But the shops are not only fewer in numbers, they are changing as well. There are now large market halls in Rotterdam and Amsterdam, and leading grocery chains Albert Heijn and Jumbo are also opening their own Food Markets. These are concepts we didn’t even dream of a few years ago. Not only in food are we’re seeing chains open bigger stores – flagship stores – in A1 locations. All across retail, huge stores are opening that sell a full product range and, more specifically, a full-on brand experience.
Going bigger doesn’t apply to all chains. Many are moving in the opposite direction by opening branches that are smaller in size and carry limited, carefully selected stock. You’ll often find stores like this in smaller cities and towns. With a little help from the in-store kiosks, the full product range is still available. Home improvement chains are moving in both directions: besides the hypermarkets on the urban fringes, Gamma and Praxis have opened small DIY stores with a more limited stock in different cities. This is something furniture retailer IKEA has also done in a number of cities abroad.
Finally there are the major outlet centres, which have also grown in number here in the Netherlands. Besides Batavia Stad in Lelystad and Rosada in Roermond, the Zoetermeer city council has also approved the construction of a massive outlet centre. The upsurge in outlet centres places even more pressure on the existing retail shopping areas.
CHANGING PRICE STRATEGIES
In December 2016, health food chain GNC announced it was closing 4400 of its stores for one day so it could change the pricing policy in the stores. According to the company, the business model was outdated, the prices and discounts were confusing and were not in sync on the online and offline channels. One of the reasons GNC gave for the change is that the prices in the market are virtually completely transparent. Many customers have a smartphone and can compare product prices on the spot.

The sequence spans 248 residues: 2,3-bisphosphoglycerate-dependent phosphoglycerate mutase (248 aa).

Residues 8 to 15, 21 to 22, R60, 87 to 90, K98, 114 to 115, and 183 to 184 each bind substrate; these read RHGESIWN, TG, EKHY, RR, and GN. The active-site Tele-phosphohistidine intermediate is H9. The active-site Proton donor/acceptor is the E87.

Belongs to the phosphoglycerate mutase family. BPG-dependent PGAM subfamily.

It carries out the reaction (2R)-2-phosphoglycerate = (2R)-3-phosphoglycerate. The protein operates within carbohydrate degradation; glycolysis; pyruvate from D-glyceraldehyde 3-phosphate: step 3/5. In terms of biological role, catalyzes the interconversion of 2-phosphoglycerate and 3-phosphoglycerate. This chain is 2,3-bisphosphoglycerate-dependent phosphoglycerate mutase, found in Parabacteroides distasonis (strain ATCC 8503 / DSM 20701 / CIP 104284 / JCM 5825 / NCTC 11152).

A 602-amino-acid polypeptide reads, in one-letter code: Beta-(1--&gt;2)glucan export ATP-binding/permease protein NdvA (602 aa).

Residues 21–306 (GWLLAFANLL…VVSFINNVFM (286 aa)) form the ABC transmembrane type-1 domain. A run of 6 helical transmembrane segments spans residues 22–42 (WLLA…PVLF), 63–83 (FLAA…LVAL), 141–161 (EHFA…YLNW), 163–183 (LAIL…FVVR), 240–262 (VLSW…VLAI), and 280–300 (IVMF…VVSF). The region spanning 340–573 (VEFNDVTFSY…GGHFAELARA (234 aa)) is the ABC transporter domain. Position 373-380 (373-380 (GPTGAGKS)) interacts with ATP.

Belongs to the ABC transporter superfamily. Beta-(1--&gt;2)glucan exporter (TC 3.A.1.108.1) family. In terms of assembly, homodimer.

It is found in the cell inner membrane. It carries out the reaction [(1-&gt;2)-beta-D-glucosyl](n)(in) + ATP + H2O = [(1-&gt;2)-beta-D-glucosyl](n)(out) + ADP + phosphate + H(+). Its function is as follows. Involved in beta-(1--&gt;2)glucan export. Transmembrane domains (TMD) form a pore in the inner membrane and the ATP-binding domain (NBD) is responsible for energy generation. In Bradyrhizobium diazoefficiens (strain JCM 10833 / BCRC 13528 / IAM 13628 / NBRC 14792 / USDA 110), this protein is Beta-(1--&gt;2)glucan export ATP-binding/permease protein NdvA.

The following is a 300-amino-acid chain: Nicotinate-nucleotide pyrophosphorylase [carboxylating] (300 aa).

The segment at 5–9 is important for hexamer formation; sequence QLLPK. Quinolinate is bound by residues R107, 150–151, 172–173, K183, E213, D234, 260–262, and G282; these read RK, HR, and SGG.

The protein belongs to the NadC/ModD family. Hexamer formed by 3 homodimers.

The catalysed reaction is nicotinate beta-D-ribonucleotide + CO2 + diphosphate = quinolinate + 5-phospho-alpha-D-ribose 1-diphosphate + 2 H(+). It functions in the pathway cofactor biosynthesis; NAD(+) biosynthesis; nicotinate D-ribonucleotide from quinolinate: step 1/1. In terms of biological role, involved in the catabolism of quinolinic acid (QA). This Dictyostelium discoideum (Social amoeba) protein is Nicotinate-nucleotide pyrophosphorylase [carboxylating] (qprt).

Similar issues are also at play in our own country. Dutch DIY chain Formido reported that its stores would be working with “reasonable prices every day”, moving away from the well-known DIY discount vouchers. Here too, market transparency was the main instigator for this change in price strategy.
However, (price) transparency is not the only reason retailers are changing their price strategy. The success on the Dutch market of chains like Action, Lidl and Op=Op Voordeelshop is forcing the competition to keep a close eye on their own pricing. In the UK, research was recently conducted on the growth of discount retailers. One very interesting outcome of the study shows that discounters mainly grow during times of economic crisis, but don’t lose any of this market share once the hard times are over.
The above are examples of developments currently taking place and which are changing the market. And it is precisely in this changing market that retailers should be asking the question: “How do I stay relevant?” and “How can I continue to add value and distinguish myself in doing so?”
Distinguishing yourself can of course be achieved in many ways. In our blog we will write about current topics in which you, as a retailer, can make the difference. There are the three key areas in which you can really distinguish yourself: innovation of shopping concepts, well-trained staff and current, relevant content.